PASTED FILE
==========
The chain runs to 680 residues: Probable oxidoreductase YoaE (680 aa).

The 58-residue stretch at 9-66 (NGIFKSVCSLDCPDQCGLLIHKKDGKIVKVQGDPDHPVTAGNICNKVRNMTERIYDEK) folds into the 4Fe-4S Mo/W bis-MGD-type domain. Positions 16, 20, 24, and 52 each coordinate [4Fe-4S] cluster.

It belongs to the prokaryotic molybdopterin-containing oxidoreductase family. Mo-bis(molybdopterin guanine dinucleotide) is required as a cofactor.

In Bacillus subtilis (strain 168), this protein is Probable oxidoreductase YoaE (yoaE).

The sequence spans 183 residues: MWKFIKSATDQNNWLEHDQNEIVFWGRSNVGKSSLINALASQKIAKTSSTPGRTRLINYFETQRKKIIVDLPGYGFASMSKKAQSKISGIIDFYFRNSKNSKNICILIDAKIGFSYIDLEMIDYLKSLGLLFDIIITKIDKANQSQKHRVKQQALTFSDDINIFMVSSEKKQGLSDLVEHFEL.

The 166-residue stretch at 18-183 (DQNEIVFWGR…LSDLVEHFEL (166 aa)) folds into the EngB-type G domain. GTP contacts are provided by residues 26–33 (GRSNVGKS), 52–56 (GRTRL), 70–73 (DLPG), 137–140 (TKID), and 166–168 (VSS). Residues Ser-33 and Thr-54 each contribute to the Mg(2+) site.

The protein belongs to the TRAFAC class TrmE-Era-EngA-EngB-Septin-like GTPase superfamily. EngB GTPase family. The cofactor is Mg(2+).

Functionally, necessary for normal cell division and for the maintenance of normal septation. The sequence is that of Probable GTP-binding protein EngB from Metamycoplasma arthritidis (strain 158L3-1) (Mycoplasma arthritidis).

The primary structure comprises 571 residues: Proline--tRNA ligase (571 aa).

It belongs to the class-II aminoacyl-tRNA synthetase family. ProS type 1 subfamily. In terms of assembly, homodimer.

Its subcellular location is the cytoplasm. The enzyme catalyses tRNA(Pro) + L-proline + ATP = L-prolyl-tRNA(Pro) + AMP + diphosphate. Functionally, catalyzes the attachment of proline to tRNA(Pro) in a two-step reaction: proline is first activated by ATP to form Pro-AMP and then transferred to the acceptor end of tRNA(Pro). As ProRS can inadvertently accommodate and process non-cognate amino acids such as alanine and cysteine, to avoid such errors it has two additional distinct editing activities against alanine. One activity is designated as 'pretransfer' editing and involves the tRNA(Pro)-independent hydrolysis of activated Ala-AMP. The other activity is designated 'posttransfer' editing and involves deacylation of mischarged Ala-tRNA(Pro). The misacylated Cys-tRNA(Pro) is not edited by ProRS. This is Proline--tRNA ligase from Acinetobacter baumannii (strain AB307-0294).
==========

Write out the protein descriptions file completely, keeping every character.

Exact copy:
The chain runs to 680 residues: Probable oxidoreductase YoaE (680 aa).

The 58-residue stretch at 9-66 (NGIFKSVCSLDCPDQCGLLIHKKDGKIVKVQGDPDHPVTAGNICNKVRNMTERIYDEK) folds into the 4Fe-4S Mo/W bis-MGD-type domain. Positions 16, 20, 24, and 52 each coordinate [4Fe-4S] cluster.

It belongs to the prokaryotic molybdopterin-containing oxidoreductase family. Mo-bis(molybdopterin guanine dinucleotide) is required as a cofactor.

In Bacillus subtilis (strain 168), this protein is Probable oxidoreductase YoaE (yoaE).

The sequence spans 183 residues: MWKFIKSATDQNNWLEHDQNEIVFWGRSNVGKSSLINALASQKIAKTSSTPGRTRLINYFETQRKKIIVDLPGYGFASMSKKAQSKISGIIDFYFRNSKNSKNICILIDAKIGFSYIDLEMIDYLKSLGLLFDIIITKIDKANQSQKHRVKQQALTFSDDINIFMVSSEKKQGLSDLVEHFEL.

The 166-residue stretch at 18-183 (DQNEIVFWGR…LSDLVEHFEL (166 aa)) folds into the EngB-type G domain. GTP contacts are provided by residues 26–33 (GRSNVGKS), 52–56 (GRTRL), 70–73 (DLPG), 137–140 (TKID), and 166–168 (VSS). Residues Ser-33 and Thr-54 each contribute to the Mg(2+) site.

The protein belongs to the TRAFAC class TrmE-Era-EngA-EngB-Septin-like GTPase superfamily. EngB GTPase family. The cofactor is Mg(2+).

Functionally, necessary for normal cell division and for the maintenance of normal septation. The sequence is that of Probable GTP-binding protein EngB from Metamycoplasma arthritidis (strain 158L3-1) (Mycoplasma arthritidis).

The primary structure comprises 571 residues: Proline--tRNA ligase (571 aa).

It belongs to the class-II aminoacyl-tRNA synthetase family. ProS type 1 subfamily. In terms of assembly, homodimer.

Its subcellular location is the cytoplasm. The enzyme catalyses tRNA(Pro) + L-proline + ATP = L-prolyl-tRNA(Pro) + AMP + diphosphate. Functionally, catalyzes the attachment of proline to tRNA(Pro) in a two-step reaction: proline is first activated by ATP to form Pro-AMP and then transferred to the acceptor end of tRNA(Pro). As ProRS can inadvertently accommodate and process non-cognate amino acids such as alanine and cysteine, to avoid such errors it has two additional distinct editing activities against alanine. One activity is designated as 'pretransfer' editing and involves the tRNA(Pro)-independent hydrolysis of activated Ala-AMP. The other activity is designated 'posttransfer' editing and involves deacylation of mischarged Ala-tRNA(Pro). The misacylated Cys-tRNA(Pro) is not edited by ProRS. This is Proline--tRNA ligase from Acinetobacter baumannii (strain AB307-0294).